Essendon has confirmed that its players fighting ASADA infraction notices will not seek the AFL Commission's permission to play in the NAB Challenge.
It's estimated 17 or 18 players allegedly involved in the Bombers' controversial 2012 supplements regime remain on the club's list.
It remains unclear whether the additional players still on the list from that time, but not charged with possible doping offences, will join their teammates on the sidelines.
Essendon has 25 players remaining on its list who were at the club during 2012.
It means the fate of Essendon's scheduled NAB Challenge matches against St Kilda, Greater Western Sydney and Melbourne is still uncertain.
Essendon general manager of football operations Rob Kerr told the club's website said there was "ongoing dialogue" with the League.
“Those players who have been issued infraction notices have been provisionally suspended as we speak, so the issue they face is that if they were to play a NAB Challenge game it would impact upon their provisional suspension,” he said.
“The solution that the playing group themself has bought into has been made because everyone is mindful that under the anti-doping code there is an obligation to protect the identity of those players that have infraction notices.
ASADA confirmed on Wednesday that any players who played during their provisional suspension wouldn't be able to have their suspensions backdated if they were found guilty by the AFL Anti-Doping Tribunal
"Our view is any athlete competing during their provisional suspension and prior to a final decision by a sport tribunal, has not respected their obligation under the World Anti-Doping Code and should not be entitled to a credit for the provisional suspension," an ASADA spokesperson said in a statement provided to AFL.com.au.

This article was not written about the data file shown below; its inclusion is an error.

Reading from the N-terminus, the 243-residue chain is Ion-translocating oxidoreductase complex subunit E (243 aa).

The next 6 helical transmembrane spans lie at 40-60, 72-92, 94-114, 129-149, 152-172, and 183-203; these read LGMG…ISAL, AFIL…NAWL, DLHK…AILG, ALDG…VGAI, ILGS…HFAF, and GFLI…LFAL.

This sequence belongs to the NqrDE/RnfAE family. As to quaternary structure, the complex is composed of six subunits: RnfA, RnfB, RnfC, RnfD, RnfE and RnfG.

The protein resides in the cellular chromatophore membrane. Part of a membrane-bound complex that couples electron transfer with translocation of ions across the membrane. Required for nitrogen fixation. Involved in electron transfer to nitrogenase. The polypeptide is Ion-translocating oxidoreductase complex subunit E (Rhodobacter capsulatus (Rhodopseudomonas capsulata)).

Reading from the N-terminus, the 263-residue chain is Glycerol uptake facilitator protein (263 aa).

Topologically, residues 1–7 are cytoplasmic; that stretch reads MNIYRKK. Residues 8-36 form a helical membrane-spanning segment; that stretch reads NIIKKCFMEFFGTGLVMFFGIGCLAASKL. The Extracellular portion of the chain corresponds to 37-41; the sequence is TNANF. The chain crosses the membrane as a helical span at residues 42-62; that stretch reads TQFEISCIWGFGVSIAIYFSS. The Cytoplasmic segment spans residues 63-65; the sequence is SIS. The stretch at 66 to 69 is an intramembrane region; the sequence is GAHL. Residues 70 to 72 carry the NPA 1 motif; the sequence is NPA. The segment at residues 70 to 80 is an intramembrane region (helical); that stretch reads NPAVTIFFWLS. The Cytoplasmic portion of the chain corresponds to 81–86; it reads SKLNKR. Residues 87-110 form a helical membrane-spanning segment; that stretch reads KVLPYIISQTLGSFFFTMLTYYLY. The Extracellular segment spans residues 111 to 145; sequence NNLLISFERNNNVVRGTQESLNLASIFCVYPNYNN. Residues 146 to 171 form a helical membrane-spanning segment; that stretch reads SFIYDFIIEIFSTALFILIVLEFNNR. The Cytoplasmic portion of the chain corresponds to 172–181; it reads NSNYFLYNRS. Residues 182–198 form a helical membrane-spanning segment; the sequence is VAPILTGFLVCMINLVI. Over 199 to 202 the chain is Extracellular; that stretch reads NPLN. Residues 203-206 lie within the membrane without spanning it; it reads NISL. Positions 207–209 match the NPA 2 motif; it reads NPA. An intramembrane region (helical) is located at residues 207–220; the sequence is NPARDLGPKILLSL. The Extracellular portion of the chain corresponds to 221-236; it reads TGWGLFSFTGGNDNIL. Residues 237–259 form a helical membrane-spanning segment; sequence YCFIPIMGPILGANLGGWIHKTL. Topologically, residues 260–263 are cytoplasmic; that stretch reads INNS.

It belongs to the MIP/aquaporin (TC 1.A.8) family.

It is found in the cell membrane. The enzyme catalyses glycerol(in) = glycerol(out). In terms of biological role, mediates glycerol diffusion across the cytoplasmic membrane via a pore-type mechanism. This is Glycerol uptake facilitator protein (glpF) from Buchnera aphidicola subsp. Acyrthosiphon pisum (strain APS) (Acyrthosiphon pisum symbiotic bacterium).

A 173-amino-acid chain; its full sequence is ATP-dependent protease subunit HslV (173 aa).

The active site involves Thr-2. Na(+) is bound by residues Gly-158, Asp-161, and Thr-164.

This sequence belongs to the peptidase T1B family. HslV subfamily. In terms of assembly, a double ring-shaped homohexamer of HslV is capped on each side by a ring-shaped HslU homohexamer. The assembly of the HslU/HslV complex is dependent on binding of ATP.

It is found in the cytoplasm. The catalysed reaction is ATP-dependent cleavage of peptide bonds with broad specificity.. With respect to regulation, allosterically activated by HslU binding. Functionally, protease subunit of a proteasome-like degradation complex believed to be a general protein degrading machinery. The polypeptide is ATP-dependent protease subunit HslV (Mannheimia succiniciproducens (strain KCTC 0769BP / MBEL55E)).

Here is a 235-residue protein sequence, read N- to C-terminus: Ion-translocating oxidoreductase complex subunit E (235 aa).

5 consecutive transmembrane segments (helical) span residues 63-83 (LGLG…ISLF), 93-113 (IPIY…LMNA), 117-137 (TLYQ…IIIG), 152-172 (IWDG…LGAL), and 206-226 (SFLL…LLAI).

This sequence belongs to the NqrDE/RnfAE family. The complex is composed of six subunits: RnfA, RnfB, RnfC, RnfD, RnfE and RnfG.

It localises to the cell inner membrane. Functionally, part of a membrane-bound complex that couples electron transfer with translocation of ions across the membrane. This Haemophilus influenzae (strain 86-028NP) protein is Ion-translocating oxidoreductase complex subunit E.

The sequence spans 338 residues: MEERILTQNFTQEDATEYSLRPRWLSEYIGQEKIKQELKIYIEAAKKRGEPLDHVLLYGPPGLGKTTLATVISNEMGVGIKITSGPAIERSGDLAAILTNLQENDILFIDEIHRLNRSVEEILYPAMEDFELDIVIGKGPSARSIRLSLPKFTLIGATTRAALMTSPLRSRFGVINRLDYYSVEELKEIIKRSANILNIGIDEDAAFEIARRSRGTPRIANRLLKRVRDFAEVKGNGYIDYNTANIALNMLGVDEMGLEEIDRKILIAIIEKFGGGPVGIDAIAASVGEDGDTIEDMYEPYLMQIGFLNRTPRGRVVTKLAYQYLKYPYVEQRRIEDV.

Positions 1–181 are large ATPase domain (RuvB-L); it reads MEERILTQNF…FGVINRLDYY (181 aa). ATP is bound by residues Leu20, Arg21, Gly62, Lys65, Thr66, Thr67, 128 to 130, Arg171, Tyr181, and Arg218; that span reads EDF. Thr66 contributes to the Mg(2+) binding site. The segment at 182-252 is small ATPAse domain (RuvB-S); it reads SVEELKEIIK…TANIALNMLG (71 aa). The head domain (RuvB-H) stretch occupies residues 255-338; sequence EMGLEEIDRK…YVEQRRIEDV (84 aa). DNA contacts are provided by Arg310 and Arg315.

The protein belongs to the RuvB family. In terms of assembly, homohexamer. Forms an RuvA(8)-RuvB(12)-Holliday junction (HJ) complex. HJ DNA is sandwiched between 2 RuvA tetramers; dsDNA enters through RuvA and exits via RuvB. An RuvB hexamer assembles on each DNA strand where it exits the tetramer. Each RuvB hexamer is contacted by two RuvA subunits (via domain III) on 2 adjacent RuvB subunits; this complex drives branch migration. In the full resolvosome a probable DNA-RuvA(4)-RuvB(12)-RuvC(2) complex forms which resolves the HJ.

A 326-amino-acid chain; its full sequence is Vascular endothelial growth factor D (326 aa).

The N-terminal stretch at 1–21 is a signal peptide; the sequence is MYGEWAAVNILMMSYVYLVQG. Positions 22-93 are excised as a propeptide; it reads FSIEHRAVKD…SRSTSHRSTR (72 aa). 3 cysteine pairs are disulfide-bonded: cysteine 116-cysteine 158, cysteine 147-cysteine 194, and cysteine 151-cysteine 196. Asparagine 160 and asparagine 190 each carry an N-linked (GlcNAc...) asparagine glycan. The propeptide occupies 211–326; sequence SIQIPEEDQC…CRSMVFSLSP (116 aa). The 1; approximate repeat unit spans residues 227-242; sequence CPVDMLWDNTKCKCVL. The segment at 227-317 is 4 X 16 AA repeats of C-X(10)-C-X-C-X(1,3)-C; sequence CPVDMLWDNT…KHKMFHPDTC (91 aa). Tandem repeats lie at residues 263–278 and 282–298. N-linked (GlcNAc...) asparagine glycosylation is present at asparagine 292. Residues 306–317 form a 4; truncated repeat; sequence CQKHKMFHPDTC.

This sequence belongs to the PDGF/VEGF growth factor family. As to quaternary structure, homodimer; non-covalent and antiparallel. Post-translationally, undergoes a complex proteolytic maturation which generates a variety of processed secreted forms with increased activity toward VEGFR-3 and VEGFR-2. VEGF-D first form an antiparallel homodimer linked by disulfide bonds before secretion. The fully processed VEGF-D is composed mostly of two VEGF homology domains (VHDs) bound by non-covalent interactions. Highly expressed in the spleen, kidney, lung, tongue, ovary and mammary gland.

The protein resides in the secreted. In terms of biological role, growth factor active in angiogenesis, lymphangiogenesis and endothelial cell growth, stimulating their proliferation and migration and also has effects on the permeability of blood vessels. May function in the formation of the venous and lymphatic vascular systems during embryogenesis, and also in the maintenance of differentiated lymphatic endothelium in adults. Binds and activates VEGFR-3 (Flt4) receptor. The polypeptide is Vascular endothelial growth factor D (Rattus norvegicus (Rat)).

"The World Anti-Doping Code is very clear in this respect and our duty is to ensure sports comply with their responsibilities to the code."
Kerr was confident Bombers players would not face fines if they pulled out of the pre-season competition, even if they didn't have an infraction notice.
"The discussions we have had with the AFL has been about finding a solution that is going to work and there has been no tabling of 'if you couldn’t play, this is what the penalty would be'," he said.
The AFL has proposed the Bombers be able to top up their list with additional players, but Essendon remains reluctant to do that.
“The options are that we would have to find other players to supplement our list and when you factor in that there is 25 players on our list from 2012," Kerr said.
“When you look at some of the older players and the younger players who are not going to play a whole lot of time during the NAB Challenge, the number of players available is reduced significantly.
"By our estimation ... we're thinking you'd have to find in the vicinity of 15-20 [top-up] players to be able to compete."
The AFL Commission has discretion over whether players with infraction notices are allowed to play, and doesn't have to consult ASADA.